Michaela Kreyenfeld says childlessness is no new phenomenon and reveals how patterns can shift.
High levels of childlessness may seem typical of individualized modern societies. However, the phenomenon has been widespread throughout human history. From the Early Modern Period, marriage and childbearing were strictly regulated by law and custom. In many parts of northern and western Europe, marriage occurred late and many women and men never married or had their own children. But likewise in the more recent past, up to 20% of women born between 1900 and 1920 in many European countries remained childless. Likely explanations for this are massive economic uncertainties during the Great Depression and the lack of marital partners, as many men had died on the battlefield during World Wars I and II. For the cohorts born between 1930 and 1940, childlessness dropped to a historic low of around 10% across Europe. But for the 1950-cohorts, it started to increase again, although prevalence remained low until recently, with a few exceptions (e.g., the German-speaking countries and the UK, where about 20% of the women of these cohorts never had children).
Changes in patterns
However, patterns are starting to change. The collapse of communism in Eastern Europe and rapidly changing gender roles in Southern Europe have expanded the pool of “high-childlessness countries”. Elsewhere, by contrast, there has been a decline in childlessness among the women born between 1967 and 1972: down to 18% in England and Wales (Figure 1). Northern Europe and France, generally considered to be family-friendly societies, have reported fairly low levels of ultimate childlessness in recent decades. In German speaking countries, it has stabilized at about 20%, after a long period of continuous increase. Germany, however, has launched major policy reforms since 2005, such as a massive expansion of childcare and the introduction of a Swedish-style parental leave system, which may put it on track towards relatively low levels of childlessness in the future.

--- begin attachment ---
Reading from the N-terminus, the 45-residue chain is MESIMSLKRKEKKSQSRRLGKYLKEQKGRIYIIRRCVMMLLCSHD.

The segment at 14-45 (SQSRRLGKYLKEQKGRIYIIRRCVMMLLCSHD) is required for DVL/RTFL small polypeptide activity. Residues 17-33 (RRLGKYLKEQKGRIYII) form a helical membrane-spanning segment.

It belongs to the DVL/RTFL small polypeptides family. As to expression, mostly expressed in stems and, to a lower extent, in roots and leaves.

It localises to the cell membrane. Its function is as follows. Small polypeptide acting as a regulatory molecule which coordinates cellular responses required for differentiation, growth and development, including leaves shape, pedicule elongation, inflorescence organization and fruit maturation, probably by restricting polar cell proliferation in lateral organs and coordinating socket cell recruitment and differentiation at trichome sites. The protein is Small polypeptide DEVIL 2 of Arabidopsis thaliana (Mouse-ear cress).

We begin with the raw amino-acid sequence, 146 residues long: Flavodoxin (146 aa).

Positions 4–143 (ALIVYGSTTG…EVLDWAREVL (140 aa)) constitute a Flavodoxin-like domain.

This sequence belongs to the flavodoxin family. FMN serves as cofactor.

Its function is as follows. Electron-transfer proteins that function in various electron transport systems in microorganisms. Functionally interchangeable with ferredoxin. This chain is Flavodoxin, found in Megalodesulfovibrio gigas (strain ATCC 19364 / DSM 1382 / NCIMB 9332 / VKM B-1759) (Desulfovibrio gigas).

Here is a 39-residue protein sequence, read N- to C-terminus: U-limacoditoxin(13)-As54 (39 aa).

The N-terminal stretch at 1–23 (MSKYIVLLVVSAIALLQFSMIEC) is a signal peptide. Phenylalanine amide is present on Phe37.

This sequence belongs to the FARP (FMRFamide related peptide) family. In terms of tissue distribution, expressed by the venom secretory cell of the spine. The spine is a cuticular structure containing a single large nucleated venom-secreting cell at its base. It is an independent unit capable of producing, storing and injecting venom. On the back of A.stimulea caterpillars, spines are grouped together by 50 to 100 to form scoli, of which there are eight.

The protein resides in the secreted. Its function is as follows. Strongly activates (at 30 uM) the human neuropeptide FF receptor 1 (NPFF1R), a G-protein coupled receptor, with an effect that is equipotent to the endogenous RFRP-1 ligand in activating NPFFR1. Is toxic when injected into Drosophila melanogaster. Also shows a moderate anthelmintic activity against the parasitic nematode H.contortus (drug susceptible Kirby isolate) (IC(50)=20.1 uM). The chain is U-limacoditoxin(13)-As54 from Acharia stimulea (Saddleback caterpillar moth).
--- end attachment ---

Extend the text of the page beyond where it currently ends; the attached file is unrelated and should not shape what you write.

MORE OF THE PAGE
Pathways to childlessness
Career orientation and the incompatibility of work and family life are often regarded as prime reasons for high childlessness among women. A closer inspection shows, however, that there are very heterogeneous pathways that lead to female childlessness in the different countries of Europe. In most western European countries, the phenomenon is more prominent among highly educated women, suggesting difficulties in reconciling career and motherhood. However, this interpretation does not fit for all countries: in Finland, for instance, childlessness has surged among low-educated women (ISCED 1-2), but has declined slightly among the highly educated (ISCED 5-6).¹
British and German surveys have tracked women and men’s fertility intentions over time. The data consistently show that few people choose to remain childless. Even at age 30, more than 60% of childless respondents in the British survey reported that they intended to have children. Among this group, however, around 30 percent were still childless in the follow-up survey conducted twelve years later (at age 42). When questioned about the reasons for this, several British respondents mentioned the lack of a suitable partner (23% men, 19% women). A significant fraction (18% men, 12% women) of them, however, could not indicate a precise reason, suggesting that they eventually “drifted” into childlessness.
There is a dearth of national statistics on male childlessness, and, for most countries, evidence comes from small sample surveys. France and the Nordic countries are among the few that provide evidence based on large-scale surveys or register data. A consistent finding from these countries is that low education and a low status occupation are correlated with high childlessness among men. This is usually attributed to their poor chances of finding a mate on the “partner market”.
It may not come as a surprise that men’s fertility is highly correlated with their partnership histories. While this also holds for women, there is still a gender difference. Many of the men who remain childless have never married or co-resided with a partner. Conversely, women who remain childless often report complex partnership histories with a succession of short-term relationships.
Childlessness is increasing in many countries, while in the former vanguards of high childlessness, such as the UK and the German-speaking countries, it is stable or declining. Thus, high levels of childlessness seem to be concentrated in Southern and Eastern Europe. However, there is no uniform process that governs trends and patterns. The causes and the consequences of childlessness vary by gender, social stratum and societal context. Female education and career orientation remain a prominent cause, but these factors alone are unable to explain the manifold pathways that lead to childlessness in the different countries of Europe.
Order Michaela Kreyenfeld and Dirk Konietzka’s book Childlessness in Europe: Contexts, Causes, and Consequences (Springer 2017) here.
This article appeared originally on niussp.org on 20 February 2017.